said, I'm a marked man out on
the field; everybody will be look-
ing for me. It just makes me want
to play harder
Besides using weightlifting to
improve his football skills, Long
also gets aesthetic satisfaction
from pumping iron. "Coming ou:
o the weightlifting room he
said, pressing his chin against his
large fist, "is like coming out of
church � vou have a good feel-
ing. It's a good way to spend your
time. I relieve some of my hostili-
ty when 1 lift
Long is the leading enthusiast
of a dedicated weightlifting pro-
gram at ECU. Although other
schools might not admit it. Long
feels that the Pirates' football
squad is probably one of the 10
strongest in the nation. "We em-
phasize weightlifting a great deal
at ECU he said. "We have a
very strong team, oven though
other schools might not think so.
We challenged Wake Forest and
North Carolina State to a
weightlifting contest and they
backed out. I don't think they
want to admit we are stronger
With spring football starting
Friday, Long, a junior from Col-
umbia. S.C has other goals
besides those related to weightlif-
ting. "My primary goal, now that
the contest is over, is to make all-
America again. I would like to
make first or second team next
year
Long has the desire and ability
to play professional football, but
he realizes that he can fall back on
a sport that gives him a tremen-
dous amount of satisfaction
weightlifting. "If it ends up that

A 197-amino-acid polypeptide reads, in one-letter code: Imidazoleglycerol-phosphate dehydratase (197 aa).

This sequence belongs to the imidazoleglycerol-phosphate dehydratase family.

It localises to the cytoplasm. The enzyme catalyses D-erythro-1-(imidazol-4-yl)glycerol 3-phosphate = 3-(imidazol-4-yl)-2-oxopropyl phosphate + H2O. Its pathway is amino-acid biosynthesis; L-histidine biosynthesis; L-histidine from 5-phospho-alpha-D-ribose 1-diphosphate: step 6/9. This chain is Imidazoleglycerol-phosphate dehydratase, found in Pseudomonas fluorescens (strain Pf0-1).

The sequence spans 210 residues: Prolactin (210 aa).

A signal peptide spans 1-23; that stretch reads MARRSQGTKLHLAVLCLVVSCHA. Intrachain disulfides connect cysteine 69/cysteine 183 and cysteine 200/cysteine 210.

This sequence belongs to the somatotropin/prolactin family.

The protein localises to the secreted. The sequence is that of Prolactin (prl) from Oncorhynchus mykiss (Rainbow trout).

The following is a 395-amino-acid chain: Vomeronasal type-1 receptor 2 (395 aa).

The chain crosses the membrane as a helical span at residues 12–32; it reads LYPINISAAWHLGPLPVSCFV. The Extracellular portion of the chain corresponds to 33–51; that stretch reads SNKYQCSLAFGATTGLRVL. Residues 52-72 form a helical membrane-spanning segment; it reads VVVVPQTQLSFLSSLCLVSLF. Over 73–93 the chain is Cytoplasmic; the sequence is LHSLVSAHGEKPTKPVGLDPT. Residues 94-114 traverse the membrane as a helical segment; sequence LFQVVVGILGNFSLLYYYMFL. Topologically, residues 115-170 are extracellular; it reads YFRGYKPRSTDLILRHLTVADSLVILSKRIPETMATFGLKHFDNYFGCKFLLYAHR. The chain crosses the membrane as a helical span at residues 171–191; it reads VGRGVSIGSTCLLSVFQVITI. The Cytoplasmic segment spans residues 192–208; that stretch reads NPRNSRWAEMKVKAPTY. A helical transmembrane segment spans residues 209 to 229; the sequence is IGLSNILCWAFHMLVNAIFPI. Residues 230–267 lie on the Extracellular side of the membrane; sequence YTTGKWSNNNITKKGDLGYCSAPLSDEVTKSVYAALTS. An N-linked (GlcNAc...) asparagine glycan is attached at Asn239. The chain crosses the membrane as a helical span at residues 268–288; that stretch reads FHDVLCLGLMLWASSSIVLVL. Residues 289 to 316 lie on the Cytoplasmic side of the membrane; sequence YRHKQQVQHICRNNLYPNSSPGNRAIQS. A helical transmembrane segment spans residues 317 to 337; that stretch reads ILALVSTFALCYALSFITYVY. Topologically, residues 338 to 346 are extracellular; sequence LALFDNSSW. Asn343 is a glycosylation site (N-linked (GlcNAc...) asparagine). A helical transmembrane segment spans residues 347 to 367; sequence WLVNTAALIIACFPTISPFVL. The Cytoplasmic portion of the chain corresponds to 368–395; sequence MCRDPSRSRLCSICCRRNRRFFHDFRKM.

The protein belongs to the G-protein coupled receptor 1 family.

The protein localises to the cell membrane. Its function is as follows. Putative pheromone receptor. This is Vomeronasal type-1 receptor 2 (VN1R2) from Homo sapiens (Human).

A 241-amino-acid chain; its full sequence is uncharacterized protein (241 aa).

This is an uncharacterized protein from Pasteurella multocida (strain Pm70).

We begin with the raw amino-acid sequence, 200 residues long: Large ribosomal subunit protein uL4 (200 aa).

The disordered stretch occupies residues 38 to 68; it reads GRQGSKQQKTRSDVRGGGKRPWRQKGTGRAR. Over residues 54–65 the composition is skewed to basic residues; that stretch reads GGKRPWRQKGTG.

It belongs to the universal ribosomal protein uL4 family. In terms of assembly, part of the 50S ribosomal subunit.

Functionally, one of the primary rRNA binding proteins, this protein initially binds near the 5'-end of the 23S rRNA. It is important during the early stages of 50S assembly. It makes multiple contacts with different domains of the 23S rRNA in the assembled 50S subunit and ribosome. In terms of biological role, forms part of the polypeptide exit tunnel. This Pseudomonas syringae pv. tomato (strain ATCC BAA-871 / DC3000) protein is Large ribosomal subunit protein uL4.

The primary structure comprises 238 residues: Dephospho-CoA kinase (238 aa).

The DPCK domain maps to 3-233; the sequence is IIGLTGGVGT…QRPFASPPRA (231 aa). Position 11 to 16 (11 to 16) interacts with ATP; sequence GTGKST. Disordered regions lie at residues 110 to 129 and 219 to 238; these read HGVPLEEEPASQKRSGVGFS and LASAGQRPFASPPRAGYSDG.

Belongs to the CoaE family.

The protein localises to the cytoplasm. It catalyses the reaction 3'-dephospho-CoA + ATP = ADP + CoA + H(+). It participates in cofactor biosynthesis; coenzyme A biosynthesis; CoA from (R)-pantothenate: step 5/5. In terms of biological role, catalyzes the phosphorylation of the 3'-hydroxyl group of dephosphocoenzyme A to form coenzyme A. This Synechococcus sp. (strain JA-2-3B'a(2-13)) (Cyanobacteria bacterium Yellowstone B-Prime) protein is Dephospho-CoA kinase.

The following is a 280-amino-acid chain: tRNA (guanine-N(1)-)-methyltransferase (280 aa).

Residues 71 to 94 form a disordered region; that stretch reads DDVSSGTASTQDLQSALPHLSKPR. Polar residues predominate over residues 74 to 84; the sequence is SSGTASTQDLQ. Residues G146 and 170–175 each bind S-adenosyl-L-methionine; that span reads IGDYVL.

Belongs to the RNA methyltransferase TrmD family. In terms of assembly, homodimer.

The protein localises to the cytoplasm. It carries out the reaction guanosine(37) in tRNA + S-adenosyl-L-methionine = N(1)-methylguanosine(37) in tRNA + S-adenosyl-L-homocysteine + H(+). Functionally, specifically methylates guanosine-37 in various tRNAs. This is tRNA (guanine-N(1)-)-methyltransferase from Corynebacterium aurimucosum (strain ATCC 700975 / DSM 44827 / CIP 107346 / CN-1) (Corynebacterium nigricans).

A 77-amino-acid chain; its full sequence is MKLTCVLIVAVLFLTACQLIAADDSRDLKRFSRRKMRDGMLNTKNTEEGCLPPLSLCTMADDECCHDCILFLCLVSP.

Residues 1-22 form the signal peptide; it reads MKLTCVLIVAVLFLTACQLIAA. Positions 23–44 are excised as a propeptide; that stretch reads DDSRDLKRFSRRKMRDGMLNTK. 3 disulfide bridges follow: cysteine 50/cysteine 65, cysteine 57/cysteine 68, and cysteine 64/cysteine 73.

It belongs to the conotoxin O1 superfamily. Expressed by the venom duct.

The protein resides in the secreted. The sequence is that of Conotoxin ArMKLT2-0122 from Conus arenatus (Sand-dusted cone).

way, I'll play pro ball. If not, I'll
go into lifting. I'm only 150
pounds off the world record in
power lifting
World's record? That would be
quite an accomplishment for so-
meone who was benching less
than his body weight only five
years ago.
East Carolina Faces 'Outsider' Image
Without a doubt, the ECU
men's basketball team ex-
emplified "Pirate Pride" to the
fullest this past weekend at the
ECAC-South conference tourna-
ment in Richmond, Va.
But before finally dismissing
the tourney, two disturbing issues
need to be discussed.
Of the six teams making up the
conference, East Carolina, in the
eyes of some, has acquired a
tainted reputation. In Sunday's
edition of the Richmond Times-
Dispatch Sports Columnist
Jerry Lindquist stated: In
fact, there is a prevailing negative
opinion about the ECU athletic
program in the conference. The
Pirate have been cast as villains
Another title, however, seems
more appropriate for the Pirates
in the Virginia-dominated con-
ference: "Outsiders
Four teams: George Mason,
James Madison, Richmond and
William & Mary are all located
somewhere in Virginia, leaving
East Carolina and Navy as the on-
ly out-of-state teams.
No one really seemed to care
how many Virginia teams were in
the conference until tournament
time. That's when you started
hearing coaches from the Virginia
teams commenting that the
"ECAC-South conference is a
fine example of just how good
Virginia basketball is
CINDY PLEASANTS
A Look Inside
Every coach in the conference
will unquestionably agree that the
ECAC-South is indeed a good
league, but the "snobbiness" of